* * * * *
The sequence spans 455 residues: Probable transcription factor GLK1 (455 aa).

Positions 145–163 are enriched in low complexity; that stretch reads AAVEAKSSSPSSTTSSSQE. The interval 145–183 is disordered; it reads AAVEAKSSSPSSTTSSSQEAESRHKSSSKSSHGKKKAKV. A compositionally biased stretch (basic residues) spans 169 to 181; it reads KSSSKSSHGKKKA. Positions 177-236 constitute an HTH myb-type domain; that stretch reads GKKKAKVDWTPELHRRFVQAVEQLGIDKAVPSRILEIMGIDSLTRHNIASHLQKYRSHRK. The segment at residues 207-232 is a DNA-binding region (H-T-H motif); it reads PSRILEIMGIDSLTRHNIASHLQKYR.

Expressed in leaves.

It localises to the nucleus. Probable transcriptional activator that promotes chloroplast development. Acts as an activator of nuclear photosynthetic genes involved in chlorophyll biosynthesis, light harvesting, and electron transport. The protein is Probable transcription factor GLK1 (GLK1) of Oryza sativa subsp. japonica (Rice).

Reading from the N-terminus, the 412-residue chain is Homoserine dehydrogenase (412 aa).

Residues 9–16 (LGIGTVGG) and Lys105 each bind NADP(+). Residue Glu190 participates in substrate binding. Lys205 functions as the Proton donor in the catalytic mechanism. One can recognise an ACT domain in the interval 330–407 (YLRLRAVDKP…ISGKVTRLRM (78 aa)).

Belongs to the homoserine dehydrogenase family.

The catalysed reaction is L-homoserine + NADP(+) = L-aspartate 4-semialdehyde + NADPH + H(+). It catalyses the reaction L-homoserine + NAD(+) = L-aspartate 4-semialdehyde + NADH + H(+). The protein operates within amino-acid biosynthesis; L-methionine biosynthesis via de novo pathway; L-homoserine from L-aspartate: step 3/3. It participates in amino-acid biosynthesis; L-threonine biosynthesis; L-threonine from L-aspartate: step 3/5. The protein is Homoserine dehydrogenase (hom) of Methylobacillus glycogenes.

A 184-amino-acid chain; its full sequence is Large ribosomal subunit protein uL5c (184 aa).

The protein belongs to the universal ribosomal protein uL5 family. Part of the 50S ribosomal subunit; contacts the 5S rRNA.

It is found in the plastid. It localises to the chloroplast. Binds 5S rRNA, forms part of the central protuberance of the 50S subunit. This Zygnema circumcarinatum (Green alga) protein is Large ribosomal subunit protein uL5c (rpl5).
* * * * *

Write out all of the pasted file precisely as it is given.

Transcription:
The sequence spans 455 residues: Probable transcription factor GLK1 (455 aa).

Positions 145–163 are enriched in low complexity; that stretch reads AAVEAKSSSPSSTTSSSQE. The interval 145–183 is disordered; it reads AAVEAKSSSPSSTTSSSQEAESRHKSSSKSSHGKKKAKV. A compositionally biased stretch (basic residues) spans 169 to 181; it reads KSSSKSSHGKKKA. Positions 177-236 constitute an HTH myb-type domain; that stretch reads GKKKAKVDWTPELHRRFVQAVEQLGIDKAVPSRILEIMGIDSLTRHNIASHLQKYRSHRK. The segment at residues 207-232 is a DNA-binding region (H-T-H motif); it reads PSRILEIMGIDSLTRHNIASHLQKYR.

Expressed in leaves.

It localises to the nucleus. Probable transcriptional activator that promotes chloroplast development. Acts as an activator of nuclear photosynthetic genes involved in chlorophyll biosynthesis, light harvesting, and electron transport. The protein is Probable transcription factor GLK1 (GLK1) of Oryza sativa subsp. japonica (Rice).

Reading from the N-terminus, the 412-residue chain is Homoserine dehydrogenase (412 aa).

Residues 9–16 (LGIGTVGG) and Lys105 each bind NADP(+). Residue Glu190 participates in substrate binding. Lys205 functions as the Proton donor in the catalytic mechanism. One can recognise an ACT domain in the interval 330–407 (YLRLRAVDKP…ISGKVTRLRM (78 aa)).

Belongs to the homoserine dehydrogenase family.

The catalysed reaction is L-homoserine + NADP(+) = L-aspartate 4-semialdehyde + NADPH + H(+). It catalyses the reaction L-homoserine + NAD(+) = L-aspartate 4-semialdehyde + NADH + H(+). The protein operates within amino-acid biosynthesis; L-methionine biosynthesis via de novo pathway; L-homoserine from L-aspartate: step 3/3. It participates in amino-acid biosynthesis; L-threonine biosynthesis; L-threonine from L-aspartate: step 3/5. The protein is Homoserine dehydrogenase (hom) of Methylobacillus glycogenes.

A 184-amino-acid chain; its full sequence is Large ribosomal subunit protein uL5c (184 aa).

The protein belongs to the universal ribosomal protein uL5 family. Part of the 50S ribosomal subunit; contacts the 5S rRNA.

It is found in the plastid. It localises to the chloroplast. Binds 5S rRNA, forms part of the central protuberance of the 50S subunit. This Zygnema circumcarinatum (Green alga) protein is Large ribosomal subunit protein uL5c (rpl5).